RR Rashmi, a former senior climate change negotiator, welcomed the move and said, “It is a long-awaited move that will help expedite finalisation of an agreed roadmap for implementation of the goals stipulated under the NDC, pending since 2015.” Notably, in 2016, six committees were formed by the environment ministry to address specific components of the NDCs but have not made much progress.
Rashmi was part of the government’s climate change policy-making team in the run-up to the Paris Agreement. “I believe this panel will encourage inter-sectoral exchanges through a formal platform and help the government in deciding its approach to updating or enhancing the NDCs, on which a decision has to be taken before the next CoP (Conference of the Parties),” said Rashmi, a distinguished fellow and programme director, earth science and climate change at The Energy and Resources Institute (TERI), a think-tank working on environmental issues.
Since 2015, India, with Prime Minister Narendra Modi at the helm, has been trying to position itself as a global leader on climate change with ambitious steps on renewable power, energy efficiency, afforestation and electric vehicles.
Under the NDCs, India had already promised 175,000 megawatts of renewable power by 2022 and over the past few months, India has announced its ambition of installing 450,000 MW of renewable power capacity.
Though with debatable effectiveness, India has also been taking a series of steps to control air pollution, including a focus on reducing emissions from coal power plants, vehicles and large scale shift to electric vehicles. On electric mobility, the idea is to ensure at least the passenger buses and public transport are completely shifted to electric vehicles by 2030.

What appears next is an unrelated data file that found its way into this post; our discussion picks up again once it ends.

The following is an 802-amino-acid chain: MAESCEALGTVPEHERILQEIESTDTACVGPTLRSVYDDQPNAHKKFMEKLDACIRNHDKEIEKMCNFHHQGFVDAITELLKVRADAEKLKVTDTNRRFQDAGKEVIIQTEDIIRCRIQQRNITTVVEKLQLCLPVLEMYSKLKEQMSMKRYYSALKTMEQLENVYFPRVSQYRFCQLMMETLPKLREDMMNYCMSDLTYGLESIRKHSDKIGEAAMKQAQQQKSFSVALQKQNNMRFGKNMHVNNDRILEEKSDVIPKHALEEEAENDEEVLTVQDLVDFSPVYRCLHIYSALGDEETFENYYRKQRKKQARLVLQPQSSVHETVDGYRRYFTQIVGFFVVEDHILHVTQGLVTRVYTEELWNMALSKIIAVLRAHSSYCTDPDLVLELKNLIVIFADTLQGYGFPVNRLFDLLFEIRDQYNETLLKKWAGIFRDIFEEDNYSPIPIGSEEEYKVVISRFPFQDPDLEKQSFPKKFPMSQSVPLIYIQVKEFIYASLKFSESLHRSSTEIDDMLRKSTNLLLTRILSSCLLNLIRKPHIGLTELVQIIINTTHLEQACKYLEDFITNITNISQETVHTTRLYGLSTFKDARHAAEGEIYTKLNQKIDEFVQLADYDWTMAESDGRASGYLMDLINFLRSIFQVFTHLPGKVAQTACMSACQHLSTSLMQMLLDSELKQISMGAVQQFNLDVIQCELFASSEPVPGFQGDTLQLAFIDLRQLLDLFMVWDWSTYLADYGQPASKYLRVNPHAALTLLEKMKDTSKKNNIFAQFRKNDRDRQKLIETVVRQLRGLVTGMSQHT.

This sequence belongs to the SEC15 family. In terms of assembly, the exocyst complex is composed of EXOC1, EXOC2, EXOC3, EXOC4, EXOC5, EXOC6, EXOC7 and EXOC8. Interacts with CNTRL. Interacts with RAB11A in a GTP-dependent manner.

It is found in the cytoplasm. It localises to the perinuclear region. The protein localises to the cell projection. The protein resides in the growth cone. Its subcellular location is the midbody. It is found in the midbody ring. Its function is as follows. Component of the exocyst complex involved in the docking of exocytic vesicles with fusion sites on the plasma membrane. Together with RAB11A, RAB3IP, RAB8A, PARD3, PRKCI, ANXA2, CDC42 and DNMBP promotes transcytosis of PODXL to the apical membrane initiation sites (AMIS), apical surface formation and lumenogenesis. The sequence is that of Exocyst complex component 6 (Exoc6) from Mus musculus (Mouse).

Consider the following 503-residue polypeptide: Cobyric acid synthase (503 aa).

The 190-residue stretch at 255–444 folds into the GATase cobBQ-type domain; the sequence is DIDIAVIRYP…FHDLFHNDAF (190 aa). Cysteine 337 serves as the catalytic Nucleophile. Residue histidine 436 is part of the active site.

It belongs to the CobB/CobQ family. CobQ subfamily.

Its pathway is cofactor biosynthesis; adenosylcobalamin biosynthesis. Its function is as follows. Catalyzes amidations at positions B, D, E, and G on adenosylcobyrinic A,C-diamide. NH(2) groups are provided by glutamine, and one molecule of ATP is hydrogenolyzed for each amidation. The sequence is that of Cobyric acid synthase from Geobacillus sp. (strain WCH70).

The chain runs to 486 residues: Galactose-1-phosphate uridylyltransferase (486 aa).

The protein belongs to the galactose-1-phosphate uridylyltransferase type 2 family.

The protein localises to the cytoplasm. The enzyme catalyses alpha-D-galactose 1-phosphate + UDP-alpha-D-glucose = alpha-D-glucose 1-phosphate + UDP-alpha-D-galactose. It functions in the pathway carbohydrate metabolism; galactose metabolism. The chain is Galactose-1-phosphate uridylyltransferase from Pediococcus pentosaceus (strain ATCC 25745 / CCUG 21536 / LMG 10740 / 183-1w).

The panel may also “develop policies and programmes, if required, to make India’s domestic climate actions compliant” with its international obligations and also function as a national authority to regulate carbon markets in India.
The panel will issue guidelines on carbon pricing, market mechanism, and similar other instruments that have a bearing on climate change and NDCs. It also has to take note of the contribution of the private sector in the country in combating climate change and provide “guidance to help align their actions with domestic priorities.”
To achieve such goals, the panel can even commission and recommend independent research and analytical studies and work closely with the Prime Minister’s Council on Climate Change (PMCCC).
Asked about the role the new committee could play in addressing inter-ministerial conflicts on environmental issues, Rashmi, who has served as special secretary in the union environment ministry, said that goal setting is a collective process and has to be done with the consent of the key ministries and that there can not be a unilateral imposition of targets.
“But definitely, it will trigger a formal process that will help in clearly communicating the climate goals of the country – led by environment ministry – to other departments and prepare them to be more ambitious. It provides an avenue where other ministries can examine whether the proposed climate goals and ambitions are consistent with sectoral capabilities, laws and plans,” Rashmi told Mongabay-India.